Saskatoon Pie

Saskatoon Pie

A weekend at the lake does not always mean time on the beach pie5or out fishing.

The August long weekend started out with marginal weather so we found ourselves looking for something to do.

I discovered a few Saskatoon bushes in the back yard, this soon had us talking about Saskatoon pie. It was not long before everyone was picking berries. After we exhausted the back yard bushes we thought we should be checking the roadsides in the area. Wow it was a bonanza.

However at first it looked like we were a little late as some were starting to dry up. We discovered that some bushes are ready before others. Soon we found some bushes that had just ripened and after a few hours we had about 10 pounds of berries. Now back to the cabin to make a pie.

Of course there were no pie makings at the cabin so it was off to town. One half hour and about $15.00 dollars later we were back to the cabin cleaning berries. I found myself counting down the minutes until it was ready.  Wow it was everything I remembered from my childhood. I wish I could share it with everyone. But unfortunately it is all gone now and the best I can do is show you some pictures. I hope you enjoy the pictures as much as we enjoyed the day.

 


 

About the berry:

The saskatoon (Amelanchier alnifolia) (also known as a saskatoonberry or Juneberry) is a serviceberry native to the Canadian prairie provinces, Canada’s Northwest and Yukon Territories, British Columbia, and parts of Alaska and the northwestern and northcentral United States. It belongs to the rose family.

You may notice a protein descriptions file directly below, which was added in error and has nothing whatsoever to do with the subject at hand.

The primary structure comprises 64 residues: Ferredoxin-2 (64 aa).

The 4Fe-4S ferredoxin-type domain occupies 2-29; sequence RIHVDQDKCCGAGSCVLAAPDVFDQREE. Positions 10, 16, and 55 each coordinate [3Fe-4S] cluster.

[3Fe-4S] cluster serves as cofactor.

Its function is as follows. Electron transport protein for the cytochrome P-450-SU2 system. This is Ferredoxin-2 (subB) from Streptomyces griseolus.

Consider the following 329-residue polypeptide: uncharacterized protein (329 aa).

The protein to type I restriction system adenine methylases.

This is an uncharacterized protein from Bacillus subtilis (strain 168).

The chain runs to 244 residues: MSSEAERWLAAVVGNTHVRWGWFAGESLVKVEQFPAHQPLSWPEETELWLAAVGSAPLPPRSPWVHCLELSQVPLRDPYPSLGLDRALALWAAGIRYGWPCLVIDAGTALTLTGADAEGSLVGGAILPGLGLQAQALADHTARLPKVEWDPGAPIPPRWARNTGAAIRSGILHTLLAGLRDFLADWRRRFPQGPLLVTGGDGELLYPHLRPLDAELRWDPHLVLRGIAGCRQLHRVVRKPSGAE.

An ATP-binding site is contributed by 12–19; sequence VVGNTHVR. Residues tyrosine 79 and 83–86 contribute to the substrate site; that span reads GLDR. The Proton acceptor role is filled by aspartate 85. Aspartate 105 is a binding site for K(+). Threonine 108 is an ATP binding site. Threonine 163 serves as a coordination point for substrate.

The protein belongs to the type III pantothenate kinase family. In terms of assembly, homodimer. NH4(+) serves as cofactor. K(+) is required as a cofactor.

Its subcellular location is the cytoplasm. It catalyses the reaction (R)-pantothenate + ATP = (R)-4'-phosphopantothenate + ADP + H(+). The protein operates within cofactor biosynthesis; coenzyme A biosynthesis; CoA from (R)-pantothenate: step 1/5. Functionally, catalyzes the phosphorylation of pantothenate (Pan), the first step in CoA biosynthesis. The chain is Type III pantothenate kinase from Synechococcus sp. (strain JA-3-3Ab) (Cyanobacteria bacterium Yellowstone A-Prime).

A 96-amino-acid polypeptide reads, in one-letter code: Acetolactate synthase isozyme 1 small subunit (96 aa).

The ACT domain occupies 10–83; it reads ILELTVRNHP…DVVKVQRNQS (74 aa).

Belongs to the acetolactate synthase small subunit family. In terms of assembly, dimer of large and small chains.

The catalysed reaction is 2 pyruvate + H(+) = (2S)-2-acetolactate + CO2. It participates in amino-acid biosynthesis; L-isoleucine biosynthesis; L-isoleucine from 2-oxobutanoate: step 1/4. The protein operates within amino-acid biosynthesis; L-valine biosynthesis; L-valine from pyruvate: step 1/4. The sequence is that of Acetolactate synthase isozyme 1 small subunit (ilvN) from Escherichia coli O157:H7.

This large perennial shrub or small tree densely twiggy with reddish brown twigs may grow up to 5 meters in height; it is often found in clusters.

The leaves are oval to often nearly circular, 3-5 cm long, with small teeth on the tip end.

Large numbers of white flowers, about 2-3 cm across, appear in early spring while the new leaves are still growing.

The small purple berries, actually pomes, ripen in June and July. The berries are a bit smaller than blueberries and they are sweet in taste. The edible berry has long been eaten by Canada’s native peoples; the food pemmican was flavoured by serviceberry fruits in combination with dried meats. They are now also often made into several types of foodstuffs, including pies, jams, wines, cider, beers and sugar-infused berries similar to Dried cranberry used for cereals, trail mix and snack foods.

The British Food Standards Agency attracted controversy when it pulled saskatoon berries from store shelves in England pending safety testing, the ban was evently lifted after pressure from the European Union.

The stems were also made into arrow shafts.